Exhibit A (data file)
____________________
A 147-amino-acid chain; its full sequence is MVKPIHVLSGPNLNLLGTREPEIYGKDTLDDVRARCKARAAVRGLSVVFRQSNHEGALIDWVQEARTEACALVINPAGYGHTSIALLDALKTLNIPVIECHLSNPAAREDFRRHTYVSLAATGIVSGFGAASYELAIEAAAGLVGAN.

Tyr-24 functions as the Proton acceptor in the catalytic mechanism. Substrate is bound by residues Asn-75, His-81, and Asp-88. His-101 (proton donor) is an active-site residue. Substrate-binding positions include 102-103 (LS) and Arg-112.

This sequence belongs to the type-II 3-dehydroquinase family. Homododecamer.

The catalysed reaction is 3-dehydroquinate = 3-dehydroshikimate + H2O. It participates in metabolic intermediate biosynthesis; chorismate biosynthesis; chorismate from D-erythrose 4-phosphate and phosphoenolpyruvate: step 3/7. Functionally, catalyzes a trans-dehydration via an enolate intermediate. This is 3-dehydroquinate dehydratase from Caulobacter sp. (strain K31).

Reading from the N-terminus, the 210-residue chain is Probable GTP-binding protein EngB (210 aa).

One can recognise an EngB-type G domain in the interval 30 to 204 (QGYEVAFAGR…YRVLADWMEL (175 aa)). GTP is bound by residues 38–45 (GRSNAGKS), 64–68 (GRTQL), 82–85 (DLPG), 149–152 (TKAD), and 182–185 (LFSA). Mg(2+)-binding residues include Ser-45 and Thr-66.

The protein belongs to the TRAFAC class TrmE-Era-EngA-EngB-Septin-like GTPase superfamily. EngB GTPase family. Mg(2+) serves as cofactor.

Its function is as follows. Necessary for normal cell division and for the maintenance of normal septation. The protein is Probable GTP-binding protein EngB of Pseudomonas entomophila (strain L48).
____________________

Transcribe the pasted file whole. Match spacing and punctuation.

A 147-amino-acid chain; its full sequence is MVKPIHVLSGPNLNLLGTREPEIYGKDTLDDVRARCKARAAVRGLSVVFRQSNHEGALIDWVQEARTEACALVINPAGYGHTSIALLDALKTLNIPVIECHLSNPAAREDFRRHTYVSLAATGIVSGFGAASYELAIEAAAGLVGAN.

Tyr-24 functions as the Proton acceptor in the catalytic mechanism. Substrate is bound by residues Asn-75, His-81, and Asp-88. His-101 (proton donor) is an active-site residue. Substrate-binding positions include 102-103 (LS) and Arg-112.

This sequence belongs to the type-II 3-dehydroquinase family. Homododecamer.

The catalysed reaction is 3-dehydroquinate = 3-dehydroshikimate + H2O. It participates in metabolic intermediate biosynthesis; chorismate biosynthesis; chorismate from D-erythrose 4-phosphate and phosphoenolpyruvate: step 3/7. Functionally, catalyzes a trans-dehydration via an enolate intermediate. This is 3-dehydroquinate dehydratase from Caulobacter sp. (strain K31).

Reading from the N-terminus, the 210-residue chain is Probable GTP-binding protein EngB (210 aa).

One can recognise an EngB-type G domain in the interval 30 to 204 (QGYEVAFAGR…YRVLADWMEL (175 aa)). GTP is bound by residues 38–45 (GRSNAGKS), 64–68 (GRTQL), 82–85 (DLPG), 149–152 (TKAD), and 182–185 (LFSA). Mg(2+)-binding residues include Ser-45 and Thr-66.

The protein belongs to the TRAFAC class TrmE-Era-EngA-EngB-Septin-like GTPase superfamily. EngB GTPase family. Mg(2+) serves as cofactor.

Its function is as follows. Necessary for normal cell division and for the maintenance of normal septation. The protein is Probable GTP-binding protein EngB of Pseudomonas entomophila (strain L48).